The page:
Microalgae in the diet of dairy cows show similar results as soybean meal, Finnish researchers showed. They tested 2 types of microalgae and a mixture of the 2 on milk yield and feed intake.
Due to their extremely rapid growth rate and the fact that cultivation can take place in marginal or non-arable land, it can be an interesting protein source for livestock animals. The production costs of microalgae are still high, but the situation may change in the near future due to e.g. technical development and different policy interventions such as incentives and carbon taxation.
Substitute for soybean meal
Previous experiments to substitute rapeseed meal with microalgae didn’t show increased results on dry matter intake (DMI) or milk production. Finnish researchers hypothesised that microalgae may perform more favourably in comparison to soybean meal and thus an experiment was conducted to evaluate different microalgae species as protein supplements in the nutrition of lactating dairy cows in comparison to soybean meal. The aim was to study the effects of the new protein source on dairy cow performance, milk fatty acid composition and N utilisation. The researchers hypothesised that substitution of soybean meal by microalgae would decrease DMI owing to the poorer palatability of microalgae and especially the long chain PUFA in N. gaditana. In addition, S. platensis would result in higher milk production than C. vulgaris and N. gaditana due to differences in cell wall composition and digestibility; and inclusion of N. gaditana in the diet would increase the concentration of omega-3 fatty acids (FA) in milk.
4 isonitrogenous protein supplements
The study was conducted at the University of Helsinki research farm in Helsinki, Finland. In the experiment, 4 multiparous lactating Finnish Ayrshire cows (112 days in milk) were used and fed separately a fixed amount of cereal-sugar beet pulp based concentrate (12.5 kg/d) and grass silage ad libitum. Experimental treatments consisted of 4 isonitrogenous protein supplements: soybean meal (SOY), Spirulina platensis (SPI), Chlorella vulgaris (CHL) and a mixture of C. vulgaris and Nannochloropsis gaditana (1:1 on dry matter (DM) basis; CHL-NAN). Feed intake and milk yield of the cows were recorded daily throughout the experiment but only measurements on day 15 to 20 of each period were used for statistical analysis. Also blood, urine and faeces samples were collected.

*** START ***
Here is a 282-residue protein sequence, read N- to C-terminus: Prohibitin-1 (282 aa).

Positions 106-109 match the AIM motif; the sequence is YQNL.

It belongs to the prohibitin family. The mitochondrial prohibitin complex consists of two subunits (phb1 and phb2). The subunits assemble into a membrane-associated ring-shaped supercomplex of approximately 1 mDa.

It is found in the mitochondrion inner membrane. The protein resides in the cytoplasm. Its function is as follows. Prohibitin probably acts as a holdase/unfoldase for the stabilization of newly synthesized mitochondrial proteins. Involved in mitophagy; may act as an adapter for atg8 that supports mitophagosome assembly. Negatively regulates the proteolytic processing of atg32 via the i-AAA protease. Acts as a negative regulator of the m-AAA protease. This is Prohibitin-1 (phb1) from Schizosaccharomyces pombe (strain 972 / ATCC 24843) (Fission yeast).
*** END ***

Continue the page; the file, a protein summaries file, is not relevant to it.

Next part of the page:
Increased silage intake and similar milk yield
The current study demonstrated the suitability of non-defatted and protein-rich microalgae for the nutrition of lactating dairy cows. Microalgae inclusion in the diet did not affect total amount of DMI but changed the composition of DMI by increasing silage intake, and thus lead to decreasing proportion of concentrate in the diet. Despite of poorer palatability of microalgae concentrates, microalgae diets resulted in milk and ECM yields similar to soybean meal, with spirulina having numerically the highest yields. This may be attributed to increased methionine intake on microalgae diets. No differences in apparent digestibility of nutrients were found between dietary treatments. Owing to spirulina, microalgae diets increased milk fat concentration either via more acetate intensive rumen fermentation or increased body lipid mobilisation. Nannochloropsis inclusion in the diet resulted in most favourable omega-6:omega-3 ratio for human nutrition and fourfold increase in milk EPA concentration without adverse effects on milk fat production. Milk FA results imply that the unsaturated FA metabolism of cows fed unicellular microalgae might differ from soybean meal. The results of this current experiment suggest that microalgae are at least as good protein feed as soybean meal in the nutrition of lactating dairy cows especially if palatability of microalgae diets can be improved.